Book Review: The Light That Never Was, Lloyd Biggle, Jr. (1972)

3.25/5 (Average)

The Light That Never Was (1972) is an unusual take on space opera — there are no epic battles, voyages on spaceships, weird technology, or heroic figures.  Instead, the swirling eddies of interstellar change descend on a tourist planet replete with legions of rather atrocious, silly, and easily maleable “artists.”  The island of Zrilund on the plant of Donev is afflicted by a general artistic malaise — artists paint for the swarms of tourists which descend on the fountains and beaches of the island snatching up souvenirs.

Brief Plot Summary

Humanity has stretched out over thousands and thousands of worlds.  Each planet is virtually independent from one another.  Various intelligent species have been discovered but humans start putting them in camps, killing them, refusing to grant them any rights, and branding them with derogatory names (for example, animaloids).  This massive anti-animaloid furor spreading across the populated worlds threatens to envelope the tourist-trap planet Donev.  However, Donev does not appear to have any indigenous animaloids of their own.

A famous art gallery owner hears rumors of a new style of paintings drastically different than the normal tourist influenced fare.  He investigates and discovers Arnen Brand living in a swamp with a swamp slog who “paints” at night.  He decides to open an anonymous gallery.

At the same time, Jaward Jorno — a millionaire philanthropist — manages to save 3,000 intelligent Mesz animaloids from a massacre on their planet and sneak them onto Donev by supplying them with art permits.  But is he really the philanthropist he claims to be?  With 3,000 animaloids and weird animaloid art Donev becomes a tinderbox for anti-animaloid sentiment and potentially a massacre.

The “main” character of the novel is the rather banal First Secretary to the World Manager Neal Wargen who tries to prevent the disaster.  He’s in love with Eritha, the daughter of World Manager Ian Korak.  Eritha is the most interesting character, she desires to learn about the artists and plays a key role despite being an atrocious artist.

Final Thoughts (some spoilers)

The Light That Never Was is structurally a disjointed mess of a novel with no real characters (they are interchangeable names), no tension, and a complete refusal to develop the animaloid Mesz species into anything else than pseudo-human looking gentle folk.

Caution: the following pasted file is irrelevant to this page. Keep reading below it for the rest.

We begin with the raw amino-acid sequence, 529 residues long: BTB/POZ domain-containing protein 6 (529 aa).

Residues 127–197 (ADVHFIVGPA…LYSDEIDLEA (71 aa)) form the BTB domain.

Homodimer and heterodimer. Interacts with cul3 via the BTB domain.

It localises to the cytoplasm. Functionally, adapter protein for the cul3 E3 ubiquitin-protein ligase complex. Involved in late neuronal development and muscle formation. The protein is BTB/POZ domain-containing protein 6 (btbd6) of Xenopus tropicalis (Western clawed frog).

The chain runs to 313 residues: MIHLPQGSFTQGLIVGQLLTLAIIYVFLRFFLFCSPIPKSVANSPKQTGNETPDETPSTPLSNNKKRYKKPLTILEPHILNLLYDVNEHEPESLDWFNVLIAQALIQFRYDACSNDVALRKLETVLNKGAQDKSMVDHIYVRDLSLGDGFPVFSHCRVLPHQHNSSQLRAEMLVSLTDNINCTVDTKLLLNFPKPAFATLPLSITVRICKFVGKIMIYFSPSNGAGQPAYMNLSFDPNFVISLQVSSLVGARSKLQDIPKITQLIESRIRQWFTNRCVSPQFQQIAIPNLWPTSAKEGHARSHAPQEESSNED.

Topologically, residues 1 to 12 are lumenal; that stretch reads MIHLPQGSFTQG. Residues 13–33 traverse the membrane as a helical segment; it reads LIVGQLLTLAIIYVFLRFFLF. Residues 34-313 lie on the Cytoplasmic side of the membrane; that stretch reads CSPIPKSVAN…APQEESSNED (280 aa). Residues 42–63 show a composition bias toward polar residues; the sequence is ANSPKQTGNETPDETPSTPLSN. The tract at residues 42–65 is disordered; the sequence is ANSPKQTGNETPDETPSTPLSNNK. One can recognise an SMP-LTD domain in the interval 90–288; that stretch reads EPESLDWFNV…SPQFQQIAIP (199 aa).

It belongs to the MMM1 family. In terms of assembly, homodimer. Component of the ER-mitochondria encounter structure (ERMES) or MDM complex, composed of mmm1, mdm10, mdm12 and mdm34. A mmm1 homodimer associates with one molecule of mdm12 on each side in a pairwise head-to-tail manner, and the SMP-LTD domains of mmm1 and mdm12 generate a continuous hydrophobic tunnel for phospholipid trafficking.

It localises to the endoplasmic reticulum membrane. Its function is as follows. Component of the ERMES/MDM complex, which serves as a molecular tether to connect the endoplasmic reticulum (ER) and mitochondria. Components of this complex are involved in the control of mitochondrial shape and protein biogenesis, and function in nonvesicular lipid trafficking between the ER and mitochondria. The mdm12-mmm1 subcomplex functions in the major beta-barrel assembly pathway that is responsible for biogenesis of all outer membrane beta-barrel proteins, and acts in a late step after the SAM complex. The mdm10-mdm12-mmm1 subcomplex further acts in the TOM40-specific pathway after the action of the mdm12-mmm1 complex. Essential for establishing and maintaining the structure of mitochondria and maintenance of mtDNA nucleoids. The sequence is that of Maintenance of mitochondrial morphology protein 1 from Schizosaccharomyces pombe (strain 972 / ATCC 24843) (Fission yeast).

That said, the focus on art and the making of art — especially during a period of definitive malaise — is well done.  How often is this the MAIN thrust of a work?  In Philip K. Dick’s masterpiece The Man in the High Castle (1962) the production of new “American” art in a world dominated by the Japanese symbolizes the slow rebirth of a society.  Lloyd Biggle Jr. tries to convey the same thing, the near miss pogrom against the animloids transforms Donev’s artist population.  However, Philip K. Dick’s characters are more intriguing and the prose far superior.

The Light That Never Was is conceptually more interesting than its delivery.  Despite a focus ON art one gets the feeling that Biggle doesn’t know very much ABOUT art.  Thankfully, Biggle is careful in constructing an irrational ignorance on part of the humans towards the harmless animaloids reflecting the social realities of his day.

Worth reading if only for the unorthodox subject matter.  The ideas trump the delivery…

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7 Replies to “Book Review: The Light That Never Was, Lloyd Biggle, Jr. (1972)”

    1. Cool, I was somewhat put off by this rather average installment — I’m tempted to read The World Menders — The Still, Small Voice of Trumpets and Monument look worthwhile as well. Thanks for the recommendations!

      1. I doubt the Fuzzy series will be my cup of tea…. I’ve read Piper’s The Space Vikings — I know it’s not similar but from the reviews I’ve read of the Fuzzy series…. I prefer a slightly more serious tone when it comes to sci-fi. Hence my enjoyment of Blish’s A Case of Conscience.

      2. I don’t think I got through much more than thirty pages of “The World Menders”.It wasn’t that interesting to make me want to finish a novel of something like two-hundred pages.It would probably been alright as a novella.

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